Even though limiting screen time is a common pain point for parents, many kids can’t easily access the internet at all. This has a huge impact on their lives—beyond not being able to watch YouTube or share Snapchats with friends, they’re unable to fully participate in their own education.
A nationwide survey of teachers conducted by Common Sense Media found that 40 percent of teachers report that many of their students lack basic access to a computer or the internet. A full 12 percent of them taught in classrooms where 60 percent or more of their students did not have internet access at home.
This issue impacts students and teachers alike.
The problem with students not having home internet access is that it not only affects their school work, but it also affects what work their teachers can assign. Knowing your students won’t have the tools to complete an assignment causes teachers to assign work that is not inline with today’s learning goals. In today’s environment of ever-changing information, all students need to be able to access the internet in order to learn.
According to the Common Sense Media study, 41 percent of teachers in Title 1 schools — schools that receive federal funds in districts with a high concentration of low-income students — didn’t assign homework requiring internet access. 38 percent did not assign this type of homework in other schools. This so-called “homework gap” inhibits the learning opportunities teachers can offer their students without access to digital tools like internet access. Having to think about the resources your students have at home and how they’ll meet their learning goals with a lack of necessary tools is one more difficulty today’s teachers face.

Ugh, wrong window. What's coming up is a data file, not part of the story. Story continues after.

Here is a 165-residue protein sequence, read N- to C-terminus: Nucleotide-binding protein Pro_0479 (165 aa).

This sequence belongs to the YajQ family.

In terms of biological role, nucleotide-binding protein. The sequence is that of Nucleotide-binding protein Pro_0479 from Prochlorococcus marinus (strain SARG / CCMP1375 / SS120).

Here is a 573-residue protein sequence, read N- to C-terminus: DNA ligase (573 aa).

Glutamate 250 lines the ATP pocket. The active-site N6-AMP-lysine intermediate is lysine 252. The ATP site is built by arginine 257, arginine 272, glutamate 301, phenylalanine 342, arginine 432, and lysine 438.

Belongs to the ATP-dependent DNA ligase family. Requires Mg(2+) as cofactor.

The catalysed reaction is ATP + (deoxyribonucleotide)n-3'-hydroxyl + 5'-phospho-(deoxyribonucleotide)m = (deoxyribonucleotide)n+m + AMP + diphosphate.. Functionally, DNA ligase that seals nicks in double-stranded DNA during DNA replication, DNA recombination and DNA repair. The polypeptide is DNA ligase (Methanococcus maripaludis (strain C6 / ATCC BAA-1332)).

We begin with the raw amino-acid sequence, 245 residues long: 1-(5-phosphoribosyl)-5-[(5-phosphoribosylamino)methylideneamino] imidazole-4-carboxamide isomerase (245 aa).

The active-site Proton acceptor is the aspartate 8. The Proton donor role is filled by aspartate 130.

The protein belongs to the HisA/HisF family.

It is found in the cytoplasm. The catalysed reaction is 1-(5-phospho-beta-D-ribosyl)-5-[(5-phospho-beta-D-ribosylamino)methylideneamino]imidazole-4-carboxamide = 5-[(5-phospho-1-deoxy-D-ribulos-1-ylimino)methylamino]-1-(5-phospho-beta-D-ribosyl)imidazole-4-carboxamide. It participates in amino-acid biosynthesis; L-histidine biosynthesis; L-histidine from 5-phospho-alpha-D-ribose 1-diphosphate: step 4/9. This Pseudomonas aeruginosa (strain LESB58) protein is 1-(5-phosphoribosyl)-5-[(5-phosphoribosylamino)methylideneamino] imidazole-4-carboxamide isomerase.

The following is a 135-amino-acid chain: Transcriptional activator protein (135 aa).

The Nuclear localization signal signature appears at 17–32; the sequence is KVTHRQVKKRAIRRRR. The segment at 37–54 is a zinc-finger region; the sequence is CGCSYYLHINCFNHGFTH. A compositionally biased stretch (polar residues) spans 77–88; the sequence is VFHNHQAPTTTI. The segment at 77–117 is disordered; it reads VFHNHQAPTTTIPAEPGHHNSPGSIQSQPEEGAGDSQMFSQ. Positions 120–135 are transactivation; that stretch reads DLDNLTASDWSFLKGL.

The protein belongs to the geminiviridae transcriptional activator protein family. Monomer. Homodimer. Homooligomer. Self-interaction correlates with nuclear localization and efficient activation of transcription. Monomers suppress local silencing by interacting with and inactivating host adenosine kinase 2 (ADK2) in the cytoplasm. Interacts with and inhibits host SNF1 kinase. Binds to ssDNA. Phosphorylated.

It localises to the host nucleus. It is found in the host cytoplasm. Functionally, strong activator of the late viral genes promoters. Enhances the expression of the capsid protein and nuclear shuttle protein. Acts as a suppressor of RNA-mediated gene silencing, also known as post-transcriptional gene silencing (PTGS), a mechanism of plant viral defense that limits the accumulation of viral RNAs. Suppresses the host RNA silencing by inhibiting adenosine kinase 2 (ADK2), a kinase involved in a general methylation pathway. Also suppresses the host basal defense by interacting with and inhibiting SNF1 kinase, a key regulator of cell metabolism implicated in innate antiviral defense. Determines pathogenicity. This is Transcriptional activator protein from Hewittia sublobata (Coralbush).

The issue disproportionately impacts students of color.
When students who do not have home internet access are assigned homework that requires internet, they often need to be driven somewhere to complete it or have to pay for access. Homes without broadband internet access are disproportionately found in African American, Latinx, and Native American families. These challenges create even more inequalities in our educational system.
“As long as the homework gap persists, teachers cannot prepare the students of today for the jobs of tomorrow,” asserts James Steyer, CEO of Common Sense. “We cannot afford to shortchange lower-income students and students of color, simply because of a lack of broadband and computer access at home. State and federal policymakers must push for critical changes so all kids can succeed.”
It seems that the difficulties in offering an equal education to all students is growing as quickly as technology advances. The only way to lessen the learning gaps is to make the internet as universally accessible as an education.
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